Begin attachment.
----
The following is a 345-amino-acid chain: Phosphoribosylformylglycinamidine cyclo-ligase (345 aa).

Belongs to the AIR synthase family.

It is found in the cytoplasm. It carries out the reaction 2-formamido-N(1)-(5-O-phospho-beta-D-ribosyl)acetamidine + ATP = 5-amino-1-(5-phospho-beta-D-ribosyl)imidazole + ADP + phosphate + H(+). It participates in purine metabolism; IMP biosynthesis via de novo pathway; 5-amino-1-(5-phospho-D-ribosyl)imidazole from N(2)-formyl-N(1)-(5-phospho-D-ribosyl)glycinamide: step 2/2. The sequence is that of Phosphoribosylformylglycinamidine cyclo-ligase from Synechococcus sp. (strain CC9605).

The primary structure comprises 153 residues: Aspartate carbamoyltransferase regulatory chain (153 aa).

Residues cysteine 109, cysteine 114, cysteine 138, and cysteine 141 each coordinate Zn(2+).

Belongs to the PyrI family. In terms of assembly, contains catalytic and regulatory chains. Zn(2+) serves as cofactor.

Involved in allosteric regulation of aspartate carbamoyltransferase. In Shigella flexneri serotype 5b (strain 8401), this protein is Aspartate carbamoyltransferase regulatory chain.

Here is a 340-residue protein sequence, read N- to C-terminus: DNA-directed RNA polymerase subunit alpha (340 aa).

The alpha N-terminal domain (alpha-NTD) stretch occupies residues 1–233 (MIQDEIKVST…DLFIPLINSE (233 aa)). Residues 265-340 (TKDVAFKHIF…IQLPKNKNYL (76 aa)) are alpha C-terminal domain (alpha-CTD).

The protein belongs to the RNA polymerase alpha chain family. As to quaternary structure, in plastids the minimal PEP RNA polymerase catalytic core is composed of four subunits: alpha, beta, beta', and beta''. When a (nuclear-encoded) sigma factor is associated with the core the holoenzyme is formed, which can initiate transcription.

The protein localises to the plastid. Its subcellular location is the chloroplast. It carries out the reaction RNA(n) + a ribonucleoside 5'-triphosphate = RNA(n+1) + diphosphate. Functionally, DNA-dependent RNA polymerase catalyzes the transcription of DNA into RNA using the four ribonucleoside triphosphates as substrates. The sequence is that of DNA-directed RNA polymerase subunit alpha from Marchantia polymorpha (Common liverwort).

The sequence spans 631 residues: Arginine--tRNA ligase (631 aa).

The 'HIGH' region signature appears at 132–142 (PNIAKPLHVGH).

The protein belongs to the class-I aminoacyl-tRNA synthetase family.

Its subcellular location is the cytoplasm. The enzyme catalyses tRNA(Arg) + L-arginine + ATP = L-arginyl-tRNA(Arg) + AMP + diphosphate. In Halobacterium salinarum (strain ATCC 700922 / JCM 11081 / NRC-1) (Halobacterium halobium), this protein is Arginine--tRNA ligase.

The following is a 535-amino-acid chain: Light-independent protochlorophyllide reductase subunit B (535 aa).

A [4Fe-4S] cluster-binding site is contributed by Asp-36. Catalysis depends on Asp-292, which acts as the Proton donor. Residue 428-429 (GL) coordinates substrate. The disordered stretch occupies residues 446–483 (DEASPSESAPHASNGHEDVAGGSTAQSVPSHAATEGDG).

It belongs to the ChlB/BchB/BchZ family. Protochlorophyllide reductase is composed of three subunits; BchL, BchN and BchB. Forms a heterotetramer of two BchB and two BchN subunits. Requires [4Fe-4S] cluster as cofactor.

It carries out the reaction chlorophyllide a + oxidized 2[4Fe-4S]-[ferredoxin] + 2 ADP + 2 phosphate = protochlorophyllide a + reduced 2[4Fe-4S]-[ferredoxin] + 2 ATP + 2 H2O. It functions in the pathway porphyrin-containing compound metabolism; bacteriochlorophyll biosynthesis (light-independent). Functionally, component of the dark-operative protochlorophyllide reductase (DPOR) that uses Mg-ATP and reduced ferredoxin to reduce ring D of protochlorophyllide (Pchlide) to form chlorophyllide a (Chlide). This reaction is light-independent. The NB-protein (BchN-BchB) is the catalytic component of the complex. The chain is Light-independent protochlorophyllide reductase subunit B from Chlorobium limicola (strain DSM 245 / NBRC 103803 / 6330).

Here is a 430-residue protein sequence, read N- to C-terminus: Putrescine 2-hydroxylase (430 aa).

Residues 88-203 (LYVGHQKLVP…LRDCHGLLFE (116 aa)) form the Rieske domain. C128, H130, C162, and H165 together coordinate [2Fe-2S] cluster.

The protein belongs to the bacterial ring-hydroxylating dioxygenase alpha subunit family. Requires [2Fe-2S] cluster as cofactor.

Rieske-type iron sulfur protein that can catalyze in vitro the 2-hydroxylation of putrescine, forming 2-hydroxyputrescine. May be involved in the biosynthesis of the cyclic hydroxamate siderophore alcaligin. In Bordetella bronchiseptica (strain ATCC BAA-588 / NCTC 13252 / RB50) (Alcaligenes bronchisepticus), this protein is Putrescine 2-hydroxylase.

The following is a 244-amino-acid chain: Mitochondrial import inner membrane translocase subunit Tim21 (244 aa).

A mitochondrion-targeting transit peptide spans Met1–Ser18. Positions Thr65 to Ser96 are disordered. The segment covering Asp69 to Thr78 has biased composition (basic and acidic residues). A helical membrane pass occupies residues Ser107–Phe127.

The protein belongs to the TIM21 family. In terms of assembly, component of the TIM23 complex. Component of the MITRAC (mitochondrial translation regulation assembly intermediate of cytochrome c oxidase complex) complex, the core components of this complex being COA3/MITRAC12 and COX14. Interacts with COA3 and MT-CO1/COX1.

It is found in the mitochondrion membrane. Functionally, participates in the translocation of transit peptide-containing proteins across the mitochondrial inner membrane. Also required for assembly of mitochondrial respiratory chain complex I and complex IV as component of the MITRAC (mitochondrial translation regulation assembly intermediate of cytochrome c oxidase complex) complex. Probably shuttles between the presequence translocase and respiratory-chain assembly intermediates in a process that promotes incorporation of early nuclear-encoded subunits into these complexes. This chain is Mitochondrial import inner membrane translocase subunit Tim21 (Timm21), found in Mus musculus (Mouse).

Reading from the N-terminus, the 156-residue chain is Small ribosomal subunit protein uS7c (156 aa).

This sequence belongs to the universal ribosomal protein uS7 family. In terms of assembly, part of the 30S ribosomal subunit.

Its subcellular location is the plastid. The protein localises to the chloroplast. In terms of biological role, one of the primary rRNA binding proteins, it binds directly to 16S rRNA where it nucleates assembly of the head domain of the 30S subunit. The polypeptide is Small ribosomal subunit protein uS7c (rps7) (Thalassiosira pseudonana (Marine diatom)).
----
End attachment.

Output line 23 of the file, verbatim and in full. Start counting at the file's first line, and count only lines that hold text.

Rieske-type iron sulfur protein that can catalyze in vitro the 2-hydroxylation of putrescine, forming 2-hydroxyputrescine. May be involved in the biosynthesis of the cyclic hydroxamate siderophore alcaligin. In Bordetella bronchiseptica (strain ATCC BAA-588 / NCTC 13252 / RB50) (Alcaligenes bronchisepticus), this protein is Putrescine 2-hydroxylase.